Five-year runway to hydrogen power in airports

A new report from Australia’s national science agency, CSIRO shows that clean hydrogen can significantly reduce aviation emissions with potential benefits seen within five years.

‘Opportunities for hydrogen in commercial aviation’, which had technical input and funding from The Boeing Company, reports that growing hydrogen industry momentum could provide an opportunity to introduce hydrogen for niche airport applications (such as ground support equipment) as early as 2025.

Find the report at Energy and Resources: Opportunities for hydrogen in commercial aviation

By 2035, hydrogen could provide much deeper decarbonisation when used in conjunction with existing airport and aircraft infrastructure, and could then support a complete transition from conventional jet fuel around 2050.

CSIRO Chief Executive Dr Larry Marshall said the disruption to air travel caused by COVID-19 had caused the industry to rethink their paradigm and recover to a different “normal”.

“As we see travel resume, hydrogen presents a key solution to enable a sustainable recovery for the industry using liquid renewable fuel, and to grow future resilience from threats like oil shocks,” Dr Marshall said.

“CSIRO’s 2018 breakthrough in fuelling hydrogen-powered cars with liquid renewable fuel has created opportunities for industries to supercharge their decarbonisation by investing in hydrogen.

“Science becomes real in the hands of visionary partners like Boeing who are willing to embrace science to support the development of a whole new sustainable and resilient industry thatsupports a green recovery.”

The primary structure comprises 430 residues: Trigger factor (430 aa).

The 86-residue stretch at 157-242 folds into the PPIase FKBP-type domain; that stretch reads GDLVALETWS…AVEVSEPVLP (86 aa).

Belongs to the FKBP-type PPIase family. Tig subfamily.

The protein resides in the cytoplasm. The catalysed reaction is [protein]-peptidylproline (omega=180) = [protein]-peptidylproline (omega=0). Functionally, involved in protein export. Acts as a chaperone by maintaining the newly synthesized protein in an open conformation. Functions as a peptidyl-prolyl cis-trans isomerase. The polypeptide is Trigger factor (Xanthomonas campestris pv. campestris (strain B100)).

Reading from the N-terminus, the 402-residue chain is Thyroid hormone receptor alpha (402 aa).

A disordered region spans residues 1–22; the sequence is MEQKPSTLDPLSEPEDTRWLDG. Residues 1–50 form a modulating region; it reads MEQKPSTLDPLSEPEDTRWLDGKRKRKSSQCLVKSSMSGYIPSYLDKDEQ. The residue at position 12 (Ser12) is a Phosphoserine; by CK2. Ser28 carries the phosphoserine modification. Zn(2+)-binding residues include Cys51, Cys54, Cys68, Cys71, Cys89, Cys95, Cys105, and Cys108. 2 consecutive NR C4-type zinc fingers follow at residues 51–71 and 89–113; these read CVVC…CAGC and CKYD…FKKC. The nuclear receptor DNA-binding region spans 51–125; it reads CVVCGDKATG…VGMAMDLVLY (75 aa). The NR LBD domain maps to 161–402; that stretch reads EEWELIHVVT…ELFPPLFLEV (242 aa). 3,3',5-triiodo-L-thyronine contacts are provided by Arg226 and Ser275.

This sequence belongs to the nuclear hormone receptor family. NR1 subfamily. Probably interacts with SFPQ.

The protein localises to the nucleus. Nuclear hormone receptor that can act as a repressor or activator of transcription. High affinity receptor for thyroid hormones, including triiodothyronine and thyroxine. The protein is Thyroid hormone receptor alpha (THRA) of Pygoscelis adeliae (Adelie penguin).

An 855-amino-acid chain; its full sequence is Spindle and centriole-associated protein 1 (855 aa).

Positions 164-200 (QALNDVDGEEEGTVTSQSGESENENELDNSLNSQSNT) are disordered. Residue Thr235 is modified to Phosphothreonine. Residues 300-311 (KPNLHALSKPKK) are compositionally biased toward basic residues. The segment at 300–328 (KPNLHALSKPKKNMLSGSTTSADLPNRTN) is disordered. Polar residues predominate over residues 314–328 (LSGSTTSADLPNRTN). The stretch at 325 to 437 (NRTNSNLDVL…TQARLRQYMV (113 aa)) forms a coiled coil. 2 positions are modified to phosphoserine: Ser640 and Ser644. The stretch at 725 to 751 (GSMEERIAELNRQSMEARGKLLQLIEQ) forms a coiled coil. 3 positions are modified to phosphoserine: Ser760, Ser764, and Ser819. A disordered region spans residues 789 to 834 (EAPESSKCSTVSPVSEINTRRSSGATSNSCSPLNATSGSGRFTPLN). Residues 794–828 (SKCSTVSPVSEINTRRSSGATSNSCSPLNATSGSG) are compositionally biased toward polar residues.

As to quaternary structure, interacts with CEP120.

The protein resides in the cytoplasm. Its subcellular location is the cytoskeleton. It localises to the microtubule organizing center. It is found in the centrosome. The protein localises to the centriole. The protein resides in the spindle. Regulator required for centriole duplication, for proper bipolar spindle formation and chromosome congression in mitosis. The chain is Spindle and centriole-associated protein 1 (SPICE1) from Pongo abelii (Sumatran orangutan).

The global aviation industry consumes 3.2 times more energy than the whole of Australia each year and has widely adopted a target of reducing their emissions by 50 per cent based on 2005 levels, with no net increase after 2020.

A range of sustainable fuels could assist in meeting the emissions target, and hydrogen-based fuels represented a key path to sustainable transport.

General Manager of Boeing Research & Technology – Australia Michael Edwards said the aviation industry was committed to reducing net CO2 emissions.

“Boeing is committed to building a more sustainable future and we, along with the broader aviation sector, are committed to achieving the aviation industry goal of halving CO2 net emissions by 2050 relative to 2005 levels,” Mr Edwards said.

“In addition to more efficient aircraft, sustainable aviation fuels like hydrogen are a necessary contributor to the decarbonisation of aviation, and we are committed to furthering their development.”

While COVID-19 has had a major impact on the sector, the report takes a long-term view, presenting a meaningful way to recover while prioritising sustainability.

CSIRO’s 2018 ‘National Hydrogen Roadmap’ noted that Australia’s hydrogen industry is set for rapid scale-up, with cost competitiveness within reach.

This new report examines global applications, while highlighting the opportunity for national demonstration projects and continued innovation.

CSIRO is undertaking a broad range of hydrogen-related research, with a focus on reducing emissions associated with transport, energy production, and exports.

CSIRO’s goal is to build a clean and competitive hydrogen industry delivering economic benefit and a secure and resilient energy system in support of Australia’s transition to a low emissions future

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